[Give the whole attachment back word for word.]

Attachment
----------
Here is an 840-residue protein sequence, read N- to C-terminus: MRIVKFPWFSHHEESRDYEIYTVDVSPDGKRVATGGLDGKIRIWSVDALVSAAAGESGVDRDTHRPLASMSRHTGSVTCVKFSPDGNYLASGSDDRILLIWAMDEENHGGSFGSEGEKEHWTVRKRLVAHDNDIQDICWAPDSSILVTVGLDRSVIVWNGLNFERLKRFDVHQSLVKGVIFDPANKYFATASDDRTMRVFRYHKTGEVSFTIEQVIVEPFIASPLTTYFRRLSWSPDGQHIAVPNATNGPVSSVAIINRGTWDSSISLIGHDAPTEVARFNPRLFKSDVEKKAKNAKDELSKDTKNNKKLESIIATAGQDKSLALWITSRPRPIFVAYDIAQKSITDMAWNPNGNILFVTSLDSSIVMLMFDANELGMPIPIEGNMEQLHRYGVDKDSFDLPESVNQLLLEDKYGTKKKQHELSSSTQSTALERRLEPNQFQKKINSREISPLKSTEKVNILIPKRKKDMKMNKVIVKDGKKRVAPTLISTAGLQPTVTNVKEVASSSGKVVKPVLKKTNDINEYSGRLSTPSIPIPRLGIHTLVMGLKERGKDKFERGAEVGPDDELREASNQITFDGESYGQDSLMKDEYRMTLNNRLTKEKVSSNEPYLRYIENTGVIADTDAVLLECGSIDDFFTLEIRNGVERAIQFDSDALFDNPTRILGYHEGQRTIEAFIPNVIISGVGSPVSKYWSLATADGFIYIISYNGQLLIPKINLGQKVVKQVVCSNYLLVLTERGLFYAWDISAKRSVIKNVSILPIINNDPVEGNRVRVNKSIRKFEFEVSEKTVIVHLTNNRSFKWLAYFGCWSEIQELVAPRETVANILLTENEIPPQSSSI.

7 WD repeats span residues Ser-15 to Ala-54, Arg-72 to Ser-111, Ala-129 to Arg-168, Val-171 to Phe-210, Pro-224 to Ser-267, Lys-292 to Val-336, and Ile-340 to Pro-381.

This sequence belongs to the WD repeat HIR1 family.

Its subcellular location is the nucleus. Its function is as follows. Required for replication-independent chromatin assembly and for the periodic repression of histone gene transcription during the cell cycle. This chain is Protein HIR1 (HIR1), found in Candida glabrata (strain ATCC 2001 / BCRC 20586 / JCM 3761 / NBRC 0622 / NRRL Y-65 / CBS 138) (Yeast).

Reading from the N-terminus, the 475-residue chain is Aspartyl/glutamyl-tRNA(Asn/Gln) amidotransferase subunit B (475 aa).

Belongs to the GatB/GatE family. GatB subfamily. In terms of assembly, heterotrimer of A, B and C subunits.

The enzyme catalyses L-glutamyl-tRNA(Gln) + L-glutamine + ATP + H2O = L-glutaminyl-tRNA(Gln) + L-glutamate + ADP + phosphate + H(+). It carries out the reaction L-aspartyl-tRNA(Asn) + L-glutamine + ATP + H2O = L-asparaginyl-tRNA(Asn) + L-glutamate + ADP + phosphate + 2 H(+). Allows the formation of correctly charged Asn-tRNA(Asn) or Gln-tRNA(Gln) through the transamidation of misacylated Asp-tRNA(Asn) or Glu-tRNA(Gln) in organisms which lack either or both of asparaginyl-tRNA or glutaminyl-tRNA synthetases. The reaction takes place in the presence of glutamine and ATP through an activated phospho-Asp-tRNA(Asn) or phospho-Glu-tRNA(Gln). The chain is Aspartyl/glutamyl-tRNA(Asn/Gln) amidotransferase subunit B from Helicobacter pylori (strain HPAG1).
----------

Here is an 840-residue protein sequence, read N- to C-terminus: MRIVKFPWFSHHEESRDYEIYTVDVSPDGKRVATGGLDGKIRIWSVDALVSAAAGESGVDRDTHRPLASMSRHTGSVTCVKFSPDGNYLASGSDDRILLIWAMDEENHGGSFGSEGEKEHWTVRKRLVAHDNDIQDICWAPDSSILVTVGLDRSVIVWNGLNFERLKRFDVHQSLVKGVIFDPANKYFATASDDRTMRVFRYHKTGEVSFTIEQVIVEPFIASPLTTYFRRLSWSPDGQHIAVPNATNGPVSSVAIINRGTWDSSISLIGHDAPTEVARFNPRLFKSDVEKKAKNAKDELSKDTKNNKKLESIIATAGQDKSLALWITSRPRPIFVAYDIAQKSITDMAWNPNGNILFVTSLDSSIVMLMFDANELGMPIPIEGNMEQLHRYGVDKDSFDLPESVNQLLLEDKYGTKKKQHELSSSTQSTALERRLEPNQFQKKINSREISPLKSTEKVNILIPKRKKDMKMNKVIVKDGKKRVAPTLISTAGLQPTVTNVKEVASSSGKVVKPVLKKTNDINEYSGRLSTPSIPIPRLGIHTLVMGLKERGKDKFERGAEVGPDDELREASNQITFDGESYGQDSLMKDEYRMTLNNRLTKEKVSSNEPYLRYIENTGVIADTDAVLLECGSIDDFFTLEIRNGVERAIQFDSDALFDNPTRILGYHEGQRTIEAFIPNVIISGVGSPVSKYWSLATADGFIYIISYNGQLLIPKINLGQKVVKQVVCSNYLLVLTERGLFYAWDISAKRSVIKNVSILPIINNDPVEGNRVRVNKSIRKFEFEVSEKTVIVHLTNNRSFKWLAYFGCWSEIQELVAPRETVANILLTENEIPPQSSSI.

7 WD repeats span residues Ser-15 to Ala-54, Arg-72 to Ser-111, Ala-129 to Arg-168, Val-171 to Phe-210, Pro-224 to Ser-267, Lys-292 to Val-336, and Ile-340 to Pro-381.

This sequence belongs to the WD repeat HIR1 family.

Its subcellular location is the nucleus. Its function is as follows. Required for replication-independent chromatin assembly and for the periodic repression of histone gene transcription during the cell cycle. This chain is Protein HIR1 (HIR1), found in Candida glabrata (strain ATCC 2001 / BCRC 20586 / JCM 3761 / NBRC 0622 / NRRL Y-65 / CBS 138) (Yeast).

Reading from the N-terminus, the 475-residue chain is Aspartyl/glutamyl-tRNA(Asn/Gln) amidotransferase subunit B (475 aa).

Belongs to the GatB/GatE family. GatB subfamily. In terms of assembly, heterotrimer of A, B and C subunits.

The enzyme catalyses L-glutamyl-tRNA(Gln) + L-glutamine + ATP + H2O = L-glutaminyl-tRNA(Gln) + L-glutamate + ADP + phosphate + H(+). It carries out the reaction L-aspartyl-tRNA(Asn) + L-glutamine + ATP + H2O = L-asparaginyl-tRNA(Asn) + L-glutamate + ADP + phosphate + 2 H(+). Allows the formation of correctly charged Asn-tRNA(Asn) or Gln-tRNA(Gln) through the transamidation of misacylated Asp-tRNA(Asn) or Glu-tRNA(Gln) in organisms which lack either or both of asparaginyl-tRNA or glutaminyl-tRNA synthetases. The reaction takes place in the presence of glutamine and ATP through an activated phospho-Asp-tRNA(Asn) or phospho-Glu-tRNA(Gln). The chain is Aspartyl/glutamyl-tRNA(Asn/Gln) amidotransferase subunit B from Helicobacter pylori (strain HPAG1).